It’s a pretty good bet that the Iranian government was already aware that the American right wing are so intensely hateful towards them they’d probably rather drive a bus into a ravine than make any gesture of cooperation with Iran. So what is Cotton’s game? Fear and conflict. Cotton’s first speech from the Senate floor lamented recent decreases in defense spending, as if “more money than the rest of the world combined” was not enough to handle roving bands of third-world guerillas. It seems a cinch that Cotton’s main sponsors are defense contractors and that peace in the Middle East is just plain bad for business. In a way, I hope it’s as sinister as that, because the only other option I can see is that Cotton and his cohorts are actually as blind stupid as their constituents.
I can be an opinionated guy, but I’m not second-guessing NASA engineers or genetic researchers—because I don’t know enough about those subjects to form a valid opinion. I wouldn’t hire an interior decorator to perform knee surgery, and in a similar vein I would not entertain the opinions of people who’ve barely been outside of the Midwest on foreign policy.
And yet willful ignorance has become a commonplace in American politics. The frequency with which people pride themselves on their unwillingness to acknowledge basic truths has become more than tiresome; it’s downright alarming. The lies don’t even have to sound convincing anymore. People are willing—nay, yearning—to believe anything that makes them feel smart and gives them imaginary ammunition against the enemy. Liberals are not entirely guilt-free in this, of course—try talking sense to a 9/11 truther, or someone who thinks the government made AIDS—but nobody compares to conservatives when it comes to the mainstreaming of nonsense.
The problem is not an honest difference of opinion based on the facts. The problem is that these people are idiots. They don’t know what they’re talking about, have no interest in learning, and no hesitance to assert their ignorant, emotional outbursts as if they signified anything but an embarrassing lack of knowledge.
Just a couple of weeks ago, Fox News was repeating a completely bogus story about “no go zones” in Europe, where Shariah was the law and non-Muslims feared to tread including police and government. It was absolute nonsense, but that didn’t stop the story from spreading over to CNN too. Now here’s a story that could have been fact checked by calling any adult in Europe, but it took British Prime Minister David Cameron calling the source, the self-styled terrorism expert and Fox News ‘contributor’ Steve Emerson “a complete idiot” to get a retraction. To this day, many dipshits, including Louisiana Governor Bobby Jindal, are sticking to the story, facts be damned. And even those who will admit they were duped are still watching the same crap-fountain with the credulity of children.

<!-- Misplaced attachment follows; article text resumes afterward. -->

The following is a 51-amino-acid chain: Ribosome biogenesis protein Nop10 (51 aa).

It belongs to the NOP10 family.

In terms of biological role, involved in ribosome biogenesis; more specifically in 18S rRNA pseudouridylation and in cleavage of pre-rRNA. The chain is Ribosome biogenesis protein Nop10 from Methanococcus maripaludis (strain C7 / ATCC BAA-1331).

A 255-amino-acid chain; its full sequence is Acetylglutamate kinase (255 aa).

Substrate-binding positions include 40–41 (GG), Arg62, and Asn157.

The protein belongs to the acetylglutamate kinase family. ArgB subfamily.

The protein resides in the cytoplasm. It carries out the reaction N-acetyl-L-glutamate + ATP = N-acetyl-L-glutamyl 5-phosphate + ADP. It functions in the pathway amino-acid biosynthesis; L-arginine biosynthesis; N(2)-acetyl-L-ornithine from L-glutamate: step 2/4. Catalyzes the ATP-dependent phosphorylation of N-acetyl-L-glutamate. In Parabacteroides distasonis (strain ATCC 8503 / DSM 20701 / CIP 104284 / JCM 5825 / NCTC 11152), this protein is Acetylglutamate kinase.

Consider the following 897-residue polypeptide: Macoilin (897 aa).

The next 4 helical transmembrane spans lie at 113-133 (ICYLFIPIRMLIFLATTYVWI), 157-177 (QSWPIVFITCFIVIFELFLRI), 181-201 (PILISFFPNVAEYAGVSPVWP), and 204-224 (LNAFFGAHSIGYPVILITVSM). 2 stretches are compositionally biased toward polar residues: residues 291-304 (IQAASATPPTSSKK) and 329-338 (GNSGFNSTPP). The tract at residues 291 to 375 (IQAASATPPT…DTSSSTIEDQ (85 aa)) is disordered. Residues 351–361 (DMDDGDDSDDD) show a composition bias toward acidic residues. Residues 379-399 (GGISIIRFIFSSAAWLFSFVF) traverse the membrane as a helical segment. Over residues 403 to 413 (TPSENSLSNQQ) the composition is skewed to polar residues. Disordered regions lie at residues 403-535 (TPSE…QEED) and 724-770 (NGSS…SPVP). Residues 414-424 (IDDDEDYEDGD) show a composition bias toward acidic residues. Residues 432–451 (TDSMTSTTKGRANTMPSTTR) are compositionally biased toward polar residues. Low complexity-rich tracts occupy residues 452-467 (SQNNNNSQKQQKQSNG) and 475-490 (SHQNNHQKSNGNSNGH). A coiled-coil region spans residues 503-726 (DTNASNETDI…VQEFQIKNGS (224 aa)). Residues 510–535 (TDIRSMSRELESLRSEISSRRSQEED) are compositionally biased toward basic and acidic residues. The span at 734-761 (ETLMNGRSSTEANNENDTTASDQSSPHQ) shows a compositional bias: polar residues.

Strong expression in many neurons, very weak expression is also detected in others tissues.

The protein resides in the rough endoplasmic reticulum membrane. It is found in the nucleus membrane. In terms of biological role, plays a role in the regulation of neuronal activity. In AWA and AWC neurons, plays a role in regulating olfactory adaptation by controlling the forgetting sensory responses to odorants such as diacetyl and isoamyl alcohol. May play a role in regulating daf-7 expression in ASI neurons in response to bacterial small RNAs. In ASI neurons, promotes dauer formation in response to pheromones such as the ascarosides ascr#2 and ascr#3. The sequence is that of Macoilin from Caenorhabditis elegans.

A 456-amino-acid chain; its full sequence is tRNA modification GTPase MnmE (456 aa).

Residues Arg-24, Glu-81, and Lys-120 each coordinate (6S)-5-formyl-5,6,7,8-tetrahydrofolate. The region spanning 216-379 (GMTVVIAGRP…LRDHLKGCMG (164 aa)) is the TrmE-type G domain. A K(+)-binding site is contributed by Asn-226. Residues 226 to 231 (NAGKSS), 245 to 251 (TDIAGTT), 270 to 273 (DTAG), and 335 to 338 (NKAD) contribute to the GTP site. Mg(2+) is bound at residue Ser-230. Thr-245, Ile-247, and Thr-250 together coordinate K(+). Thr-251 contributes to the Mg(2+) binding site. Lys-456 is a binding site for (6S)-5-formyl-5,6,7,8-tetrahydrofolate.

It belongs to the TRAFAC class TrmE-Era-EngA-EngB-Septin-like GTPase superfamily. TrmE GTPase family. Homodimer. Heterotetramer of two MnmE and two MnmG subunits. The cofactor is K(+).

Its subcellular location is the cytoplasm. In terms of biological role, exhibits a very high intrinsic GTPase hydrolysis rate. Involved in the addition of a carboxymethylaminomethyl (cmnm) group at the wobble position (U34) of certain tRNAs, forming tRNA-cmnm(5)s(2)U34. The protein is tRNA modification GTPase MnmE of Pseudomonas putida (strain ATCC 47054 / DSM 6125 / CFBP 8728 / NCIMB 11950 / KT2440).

You see, ignorance alone is no crime. It’s denying ignorance, even loving it, that ruins political discourse. And when you repeatedly return to the same news sources that have fooled you repeatedly in the past, it’s clearly not the truth that you’re interested in. Fox News viewers and Rush Limbaugh listeners must know they’re being lied to because as long as those lies reinforce their aggrieved bigotry and sense of self-righteousness, they’ll keep tuning in. It’s not about reality; it’s about their feelings.
It’s a sad, juvenile way to live, to immunize yourself against information that challenges your preconceptions. It’s an attitude that sees personal growth as an enemy, that values victory over justice.
So here’s my entreaty to you, dear reader: Before venturing an opinion on a topic, stop for a moment and ask yourself: “Do I know a damn thing about this subject?” If the answer is “not really,” try shutting up for a change and maybe listening to someone who does. Or, you know, you could go on being the loudest, dumbest guy in the room and ruin it for everyone else. Like Tom Cotton.